Sunday, 28 November 2010
That's Not My Age is fond of a spot of gritty realism - give me Ken Loach over Richard Curtis, Shaun Ryder over Nigel Havers any day. So this weekend, the Blog Widower and I were very excited to be invited to a private view of the late, sixties photographer, Tony Ray-Jones' work. I'd seen some of Ray-Jones' pictures before at Grayson Perry's Unpopular Culture exhibition but didn't really know his stuff. According to my lovely friend Paul Deller, who organised the exhibition, this is because, 'Tony Ray-Jones is a photographer's photographer.' My favourite images are those of unsuspecting holiday-makers in English seaside towns - the ballroom dancing photograph in Morecambe, the man on the sunlounger in Bournemouth, the couple on the promenade in Blackpool. All taken by TR-J as he travelled around England in a VW Camper van, for a couple of years at the end of the sixties with his wife, Anna.
Doubly exciting was the fact that Magnum photographer, Martin Parr was there too (at the private view, not in the camper van). Some of his TR-J photos are on loan and he was in discussion with Anna Ray-Jones - which was a real treat. I won't go on about it but Parr says the reason TR-J is still so inspirational is because, 'He treated the English seaside as a theatre, brought an American sensibility to British photography and his pictures are very simple,' adding knowingly, ' They look effortless but I know how complicated they are.' Definitely a photographer's photographer, then. And in the spirit of the Great British photojournalism, That's Not My Age picked up a camera and took a picture of Martin Parr:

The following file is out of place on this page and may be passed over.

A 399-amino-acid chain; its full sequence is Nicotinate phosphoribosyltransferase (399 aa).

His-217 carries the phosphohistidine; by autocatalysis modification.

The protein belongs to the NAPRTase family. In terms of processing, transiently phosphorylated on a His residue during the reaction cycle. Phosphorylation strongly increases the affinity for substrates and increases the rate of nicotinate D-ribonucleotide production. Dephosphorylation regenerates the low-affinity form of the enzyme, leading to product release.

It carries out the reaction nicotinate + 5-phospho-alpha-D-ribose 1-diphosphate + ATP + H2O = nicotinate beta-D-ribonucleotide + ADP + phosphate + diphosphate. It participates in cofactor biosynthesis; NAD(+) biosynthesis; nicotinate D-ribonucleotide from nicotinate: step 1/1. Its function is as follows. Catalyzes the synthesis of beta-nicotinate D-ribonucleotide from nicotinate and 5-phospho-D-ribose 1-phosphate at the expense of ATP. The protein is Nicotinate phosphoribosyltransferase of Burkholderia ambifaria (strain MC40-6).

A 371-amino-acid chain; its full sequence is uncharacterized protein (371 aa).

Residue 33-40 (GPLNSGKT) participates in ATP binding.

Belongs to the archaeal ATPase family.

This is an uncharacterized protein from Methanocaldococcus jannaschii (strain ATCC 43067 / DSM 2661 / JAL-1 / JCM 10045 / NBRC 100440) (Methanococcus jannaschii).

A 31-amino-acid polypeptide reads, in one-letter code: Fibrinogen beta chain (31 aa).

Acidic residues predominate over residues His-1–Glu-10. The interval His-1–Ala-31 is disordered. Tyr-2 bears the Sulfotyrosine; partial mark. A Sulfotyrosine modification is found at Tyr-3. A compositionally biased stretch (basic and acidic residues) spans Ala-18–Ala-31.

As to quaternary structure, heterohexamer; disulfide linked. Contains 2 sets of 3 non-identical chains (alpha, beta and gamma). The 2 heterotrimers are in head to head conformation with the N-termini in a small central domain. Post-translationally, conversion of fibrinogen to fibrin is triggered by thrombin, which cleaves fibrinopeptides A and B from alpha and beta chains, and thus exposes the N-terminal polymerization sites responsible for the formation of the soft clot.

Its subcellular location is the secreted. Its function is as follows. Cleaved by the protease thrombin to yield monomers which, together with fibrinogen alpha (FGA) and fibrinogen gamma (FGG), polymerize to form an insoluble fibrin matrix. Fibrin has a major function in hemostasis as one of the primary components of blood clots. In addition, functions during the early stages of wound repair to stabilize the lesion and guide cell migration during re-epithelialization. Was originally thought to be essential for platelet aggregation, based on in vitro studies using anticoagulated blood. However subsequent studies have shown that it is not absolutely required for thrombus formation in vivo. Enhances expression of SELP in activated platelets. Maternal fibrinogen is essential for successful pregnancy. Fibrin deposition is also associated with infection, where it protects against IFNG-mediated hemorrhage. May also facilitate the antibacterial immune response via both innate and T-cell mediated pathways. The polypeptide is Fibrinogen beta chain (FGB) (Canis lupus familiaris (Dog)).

Tony Ray-Jones went to school at Christ's Hospital in West Sussex, which is where the exhibition is on until 9 December 2010 - it's by appointment only but don't let that put you off, everyone's welcome. Contact: firstname.lastname@example.org
Wednesday, 24 November 2010
Wherever you go in the world, you can guarantee, there's going to be an amateur street artist creating way-too-flattering images of tourists with more traveller's cheques than sense. Like any sane holidaymaker with better things to do than sit around on the quayside being gawped at by strangers, That's Not My Age has never felt the urge to get involved in this ego-fluffing exercise. But last week, the lovely people at M&S, gave me the opportunity to have a portrait painted by Japanese artist, Yoco Nagamiya. And having five minutes to spare, I accepted. So, tah dah! Tonight sees the official unveiling of That's Not My Age the illustration (actually this is a photo of the illustration, the real thing is much clearer and brighter). Younger and with fewer lines than the real thing, I'd like to think there's a reasonable similarity. After studying this work of art for a wee bit longer than was absolutely necessary, even Mr TNMA recognised me.